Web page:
# How to Use Microsoft Excel's FORECAST Formula

by Ron PriceIf you have multiple pairs of numbers that represent measurements or outcomes in which one of the numbers in each pair -- the X value -- is based on the value of the other number -- the Y value -- you can use an efficient Microsoft Excel function to solve for the unknown in each pair. Excel's FORECAST() function provides a handy way to predict or forecast what the value of Y should be for any value of X.

### Organize the Data

In two adjacent columns, enter the X and Y values. Although the example in the screenshot shows the values in a sequence, it is not necessary to put the values in any particular sequence. Just be sure that the X and Y value pairings remain associated with one another.

### Enter the Formula

Since the Excel FORECAST() function needs only three elements, two of which you have already entered, the next step is to decide the X values for which you wish to forecast Y values. As shown in the screenshot, the FORECAST() function computes a ratio that represents the relationship between all of the X values and all of the Y values. It then uses this ratio to predict a value for Y using any specific value of X. The arguments of the FORECAST() function are, in sequence, the X value for which you wish to forecast a Y value, the range of known Y values and the range of known X values.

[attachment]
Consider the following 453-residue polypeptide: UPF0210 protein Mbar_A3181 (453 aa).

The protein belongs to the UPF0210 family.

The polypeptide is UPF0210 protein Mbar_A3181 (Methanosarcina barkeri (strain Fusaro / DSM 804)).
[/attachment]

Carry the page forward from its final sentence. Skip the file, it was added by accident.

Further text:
As shown in the example, the FORECAST() function is:

=FORECAST(E13,$C$6:$C$16,$B$6:$B$16)

where, the equal sign (=) designates this is a formula, the value $C$6:$C$16 designates the known Y values and $B$6:$B$16 designates the known X values. This function statement then "forecasts" the corresponding Y value for the specified X value (E13), based on the value pairs in columns C and B (known Y's and known X's). Enter this formula in each of the cells in which you wish to forecast a Y value for a specified X value.

### Apply the FORECAST function

The Excel FORECAST() function has many practical applications. It can be used to predict future sales based on the past performance of specific periods, project inventory or stock requirements for expected future sales, estimate consumer spending or demand trends, determine material inventory or stock requirements, or determine any value based on statistical pairs that indicate prior performance.